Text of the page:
15 Simple Dinner Party Ideas
Clever tips and foolproof strategies for making holiday (or any-day) entertaining a breeze. By Deb Schwartz
Move to the Dinner Table
Spirited conversation is a dinner party’s bread and butter, but sometimes it needs a nudge.
Manage moods. At holiday time, people tend to arrive hungry (and ready to indulge), so don’t make them wait too long for the main event.
Make a scene. For easy ooh factor, use a white tablecloth, white dishes, and just one or two rich accent colors (say, cranberry and amber). Flowers and centerpieces should be tall enough to talk under or short enough to talk over.
A place (card) for everyone. Seating plans may seem formal, but they actually make guests more comfortable. Think about who would benefit from particular placement: small children (seat near a parent), couples (split them up to encourage mixing), and hearing-impaired guests (reserve a quiet corner chair or seat them front and center, depending on personality). Then fill in the blanks.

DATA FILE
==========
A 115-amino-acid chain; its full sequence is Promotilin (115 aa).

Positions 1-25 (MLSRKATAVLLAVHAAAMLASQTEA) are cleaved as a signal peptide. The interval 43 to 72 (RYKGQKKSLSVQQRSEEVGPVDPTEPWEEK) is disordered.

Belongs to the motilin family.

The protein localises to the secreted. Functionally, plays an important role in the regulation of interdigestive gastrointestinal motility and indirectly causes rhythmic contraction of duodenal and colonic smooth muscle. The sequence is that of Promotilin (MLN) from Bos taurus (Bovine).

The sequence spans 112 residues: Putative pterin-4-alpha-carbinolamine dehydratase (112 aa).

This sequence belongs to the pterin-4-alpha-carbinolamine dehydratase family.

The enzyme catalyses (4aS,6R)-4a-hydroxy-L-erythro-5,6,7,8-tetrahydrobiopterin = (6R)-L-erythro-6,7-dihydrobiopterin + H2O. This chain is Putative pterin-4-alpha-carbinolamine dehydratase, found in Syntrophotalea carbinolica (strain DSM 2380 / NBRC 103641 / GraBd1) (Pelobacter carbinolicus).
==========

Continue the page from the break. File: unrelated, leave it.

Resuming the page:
Set the sideboard. Turn a console into a convenient, arm’s reach refilling station. Load it with wine, carafes of water, and spare utensils to eliminate supply runs.
Be present. Each time you get up to fetch something, you essentially abandon your guests. A host’s primary duty isn’t to feed people (really!) but to spend time with them. Serve family-style, and forget cleaning up midevent. Carrying plates to the kitchen is one thing; but once you turn on a tap, you’ve doused the festivity.
Welcome red-wine glass in gray (on sideboard), $15, crateandbarrel.com. Goblet water glass in amber, $20, billycotton.com. Stonewashed Belgian linen tablecloth, $89, rh.com. Spruce candelabra (on sideboard), $885, thefutureperfect.com. Tall cylindrical ceramic vase in red (similar to shown), $95, atwestend.com. Match Convivio soup and pasta bowl, $107, gracioushome.com. Pomegranate place cards, $45 for 12, mrsstrong.com. Molten pitcher, $199, michaelaram.com.